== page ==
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Redone tile at the Monroe and Dearborn CTA Blue Line subway station, showing how an original sign was incorporated into a newer design, May 25, 2018. (David Sadowski Photo)
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16 thoughts on “Our 225th Post”
A great collection of photographs to start the year off properly, thanks!
Either there was trackwork going on the Loop L the night the picture was taken, or the Ravenswood train is on the wrong track…or someone got a rarity…a 6000 on Lake. IIRC, back then, Lake Street trains ran on the inner track of the Loop, and Ravenswood and Evanston trains(and possible detours of North-South trains “over the top”) ran on the outer track. What was up here?
Not only does the sign say Ravenswood, but it has the Rave marker lights. I assume therefore that it’s a Ravenswood train, no matter what track it’s going on. I never saw 6000s on Lake until the Blizzard of ’79.
Ravenswood trains switched to the inner track after stopping on the outer track at Randolph& Wells except during weekdays rush hours during the CTA era from sometime in the early to mid 50s until 1969 when the direction of the inner loop track was reversed.
Ravenswood ran on INNER loop except weekday rush hours. Same for forenoon Evanston Expresses.
Thanks… that clears things up.
In addition, between Madison/Wells and Clark/Lake non-rush Ravenswood (and Evanston) stopped AFTER the station houses while Lake stopped BEFORE the station houses. You could tell what was coming as Ravenswoods had 2 headlights (6000) while Lake had 1 (4000). Later this reversed with 2000’s on Lake and 6000’s redone with one headlight!
Regarding South Shore parlors and diners, all were out of service circa 1930 or so. During WW2 all were stripped out and made coaches, but the 6-wheel ones were disposed of right after the war while the 4-wheel pair lasted until the 60’s.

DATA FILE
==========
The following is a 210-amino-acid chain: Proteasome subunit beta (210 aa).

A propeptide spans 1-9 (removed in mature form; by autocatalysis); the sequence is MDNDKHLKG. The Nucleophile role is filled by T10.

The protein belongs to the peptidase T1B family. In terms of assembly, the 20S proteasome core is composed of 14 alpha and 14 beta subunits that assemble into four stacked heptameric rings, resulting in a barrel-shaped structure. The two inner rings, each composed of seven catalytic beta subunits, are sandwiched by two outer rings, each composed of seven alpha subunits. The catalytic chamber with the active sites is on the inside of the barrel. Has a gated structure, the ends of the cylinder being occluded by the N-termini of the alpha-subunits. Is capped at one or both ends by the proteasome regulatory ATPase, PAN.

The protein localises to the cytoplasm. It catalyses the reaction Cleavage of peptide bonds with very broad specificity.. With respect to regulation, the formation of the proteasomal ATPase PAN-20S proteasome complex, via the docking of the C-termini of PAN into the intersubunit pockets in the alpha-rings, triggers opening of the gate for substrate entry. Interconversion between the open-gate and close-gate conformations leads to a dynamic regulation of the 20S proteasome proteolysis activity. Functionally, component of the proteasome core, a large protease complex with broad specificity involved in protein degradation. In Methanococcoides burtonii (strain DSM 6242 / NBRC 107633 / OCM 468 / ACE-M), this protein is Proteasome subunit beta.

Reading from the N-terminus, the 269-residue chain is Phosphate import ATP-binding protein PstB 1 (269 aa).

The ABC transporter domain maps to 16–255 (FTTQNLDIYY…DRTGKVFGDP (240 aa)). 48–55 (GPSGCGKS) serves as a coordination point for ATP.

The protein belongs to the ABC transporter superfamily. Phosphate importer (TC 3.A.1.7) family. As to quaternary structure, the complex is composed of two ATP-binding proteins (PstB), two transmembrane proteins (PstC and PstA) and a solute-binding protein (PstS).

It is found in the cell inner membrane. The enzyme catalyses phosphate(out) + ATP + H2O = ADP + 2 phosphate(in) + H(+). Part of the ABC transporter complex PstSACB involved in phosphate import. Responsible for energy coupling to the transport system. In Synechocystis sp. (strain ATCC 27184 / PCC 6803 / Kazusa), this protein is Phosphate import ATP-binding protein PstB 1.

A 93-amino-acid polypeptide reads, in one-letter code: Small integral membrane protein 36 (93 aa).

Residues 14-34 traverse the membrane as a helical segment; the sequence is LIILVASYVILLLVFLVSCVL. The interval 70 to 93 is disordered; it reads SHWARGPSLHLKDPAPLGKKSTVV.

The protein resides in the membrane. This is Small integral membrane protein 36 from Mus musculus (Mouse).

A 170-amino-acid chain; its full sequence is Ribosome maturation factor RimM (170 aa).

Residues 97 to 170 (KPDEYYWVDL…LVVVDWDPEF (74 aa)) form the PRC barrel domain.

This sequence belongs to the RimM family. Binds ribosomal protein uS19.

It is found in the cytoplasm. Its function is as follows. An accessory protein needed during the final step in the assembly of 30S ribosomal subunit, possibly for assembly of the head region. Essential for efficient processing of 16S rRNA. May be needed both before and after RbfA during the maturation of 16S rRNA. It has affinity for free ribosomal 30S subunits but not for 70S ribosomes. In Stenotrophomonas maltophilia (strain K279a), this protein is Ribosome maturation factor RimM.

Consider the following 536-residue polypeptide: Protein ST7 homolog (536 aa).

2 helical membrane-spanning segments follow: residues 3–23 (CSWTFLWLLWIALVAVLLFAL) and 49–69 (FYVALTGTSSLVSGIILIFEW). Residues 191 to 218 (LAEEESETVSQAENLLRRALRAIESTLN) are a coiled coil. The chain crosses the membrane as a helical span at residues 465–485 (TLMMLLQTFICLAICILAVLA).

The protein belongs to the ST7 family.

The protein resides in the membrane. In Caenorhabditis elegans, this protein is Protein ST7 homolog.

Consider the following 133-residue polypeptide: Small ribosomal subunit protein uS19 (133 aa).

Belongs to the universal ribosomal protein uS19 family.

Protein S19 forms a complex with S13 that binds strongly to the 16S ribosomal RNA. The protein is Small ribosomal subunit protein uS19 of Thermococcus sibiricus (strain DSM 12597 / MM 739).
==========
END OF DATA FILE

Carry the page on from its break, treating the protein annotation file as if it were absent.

CAE 321 at Marshfield is OUTbound
2754 I strongly suspect NB Larrabee at Clybourn on 40-Riverview-Larrabee
Looks more like CSS&SB Car #34 is in the South Bend Coach yard.
225th, Another great post!
A few comments, Pix #580 is looking west on Montrose from Ashland, the bldg on the right is on the NW corner.
#584, car #3310 is behind the car waiting to go east. This was always a problem with PM pull-out trippers at the end of line crossovers. The regular cars would have a longer layover/recovery time than the pull-outs would have. Often the tripper would arrive after their follower, hence the follower at the extreme end with its leader squeezed in so as to leave first. If two followers were there first, one would have to take the crossover & back up on the adjacent track. This I learned from observation when I was younger & also from CSL family members. Buses do not have this problem, they just go around.
Pix #564 & 565 are SB Cottages returning from Grand & State on Wabash. The #38 Indiana north term was Navy Pier via Wabash & Grand, when it ended as a route, the #4 Cottage took its place north to Grand on State & south on Wabash, for awhile.
#582 Seems to be a Riverview-Larrabee car, could be Wrightwood car Barn.
#599 I beg to differ, the car probably is a SB #8 Halsted-79th with an incorrect sign. Still on the same route to 79th. The #42 never ran on Halsted between Archer & Clark on the north side. The motorman saw the 79th thru the little view window & stopped there.
Thanks for the corrections.
Photo 593 of car 5073 was taken looking west on 38th St between Kedzie and Pulaski. The tracks in the background are the Santa Fe and Illinois Northern coming out of Corwith Yard. Commonwealth Edison’s Crawford Station is seen in the background.